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Brave New Cells? by Donna Dickenson - Project Syndicate

Brave New Cells? by Donna Dickenson - Project Syndicate | DECRYPT | Scoop.it
A public consultation has been launched in the UK to gauge attitudes toward controversial new medical procedures aimed at preventing the transmission of certain genetic diseases.

 

The aim is preventing the transmission of incurable diseases that result from mutations of cell structures called mitochondria. Supporters of such research are framing criticism of it as opposition to saving children’s lives and an impediment to scientific development. But this view neglects a crucial factor in the debate: the techniques being developed involve permanent genetic alterations passed on to future generations.

 

Read more at http://www.project-syndicate.org/commentary/the-risks-of-mitochondrial-research-in-the-uk-by-donna-dickenson#gUA7V5kctfFIVeKv.99


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Nanoscribe: 3D Scaffolds for Biomimetics for Cell Biology

Nanoscribe: 3D Scaffolds for Biomimetics for Cell Biology | DECRYPT | Scoop.it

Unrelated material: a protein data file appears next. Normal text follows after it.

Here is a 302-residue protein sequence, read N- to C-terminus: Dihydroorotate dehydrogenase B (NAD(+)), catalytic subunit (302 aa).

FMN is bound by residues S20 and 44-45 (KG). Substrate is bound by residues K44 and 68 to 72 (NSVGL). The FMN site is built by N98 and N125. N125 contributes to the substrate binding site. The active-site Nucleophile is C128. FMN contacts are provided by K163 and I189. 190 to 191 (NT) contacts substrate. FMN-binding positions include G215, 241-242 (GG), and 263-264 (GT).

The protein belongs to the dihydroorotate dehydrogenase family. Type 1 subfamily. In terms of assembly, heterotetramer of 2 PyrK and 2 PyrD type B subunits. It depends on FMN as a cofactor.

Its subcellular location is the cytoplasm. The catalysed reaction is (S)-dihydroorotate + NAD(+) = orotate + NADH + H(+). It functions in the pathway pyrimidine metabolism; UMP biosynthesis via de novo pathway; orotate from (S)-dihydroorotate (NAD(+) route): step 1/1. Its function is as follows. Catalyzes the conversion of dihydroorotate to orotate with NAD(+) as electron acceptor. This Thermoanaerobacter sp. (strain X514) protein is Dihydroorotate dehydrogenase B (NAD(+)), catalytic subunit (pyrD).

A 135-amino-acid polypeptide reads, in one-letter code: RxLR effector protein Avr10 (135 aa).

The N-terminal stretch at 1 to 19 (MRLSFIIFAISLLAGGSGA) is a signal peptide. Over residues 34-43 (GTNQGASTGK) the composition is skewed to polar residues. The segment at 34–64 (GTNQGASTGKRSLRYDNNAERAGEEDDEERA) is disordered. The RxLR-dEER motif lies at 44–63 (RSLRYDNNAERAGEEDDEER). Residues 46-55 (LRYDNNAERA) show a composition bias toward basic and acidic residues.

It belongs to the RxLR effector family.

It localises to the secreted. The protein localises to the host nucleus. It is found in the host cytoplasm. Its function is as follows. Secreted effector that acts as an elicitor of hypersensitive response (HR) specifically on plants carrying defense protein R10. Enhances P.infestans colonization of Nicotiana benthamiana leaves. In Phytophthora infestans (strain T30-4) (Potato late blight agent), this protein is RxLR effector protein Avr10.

3D polymer scaffolds for cells: Biocompatible 3D microstructures act as artificial extracellular matrices for cells to mimic a natural but reproducible environment. Other applications are the fabrication of micro-needles, stents and so on for medical purposes.

 

Shown are a series of structures fabricated by means of the direct laser writing technique with Photonic Professional systems. Typical topics of interest which are under investigation are the study of cell migration or stem cell differentiation. The 3D tailored environment acts as an artificial extracellular matrix, i.e., a scaffold for the cells. Pictures: F. Klein, B. Richter J. Fischer, T. Striebel und M. Bastmeyer; Karlsruher Institut für Technologie (KIT). 


Via Dr. Stefan Gruenwald, Justin Rawle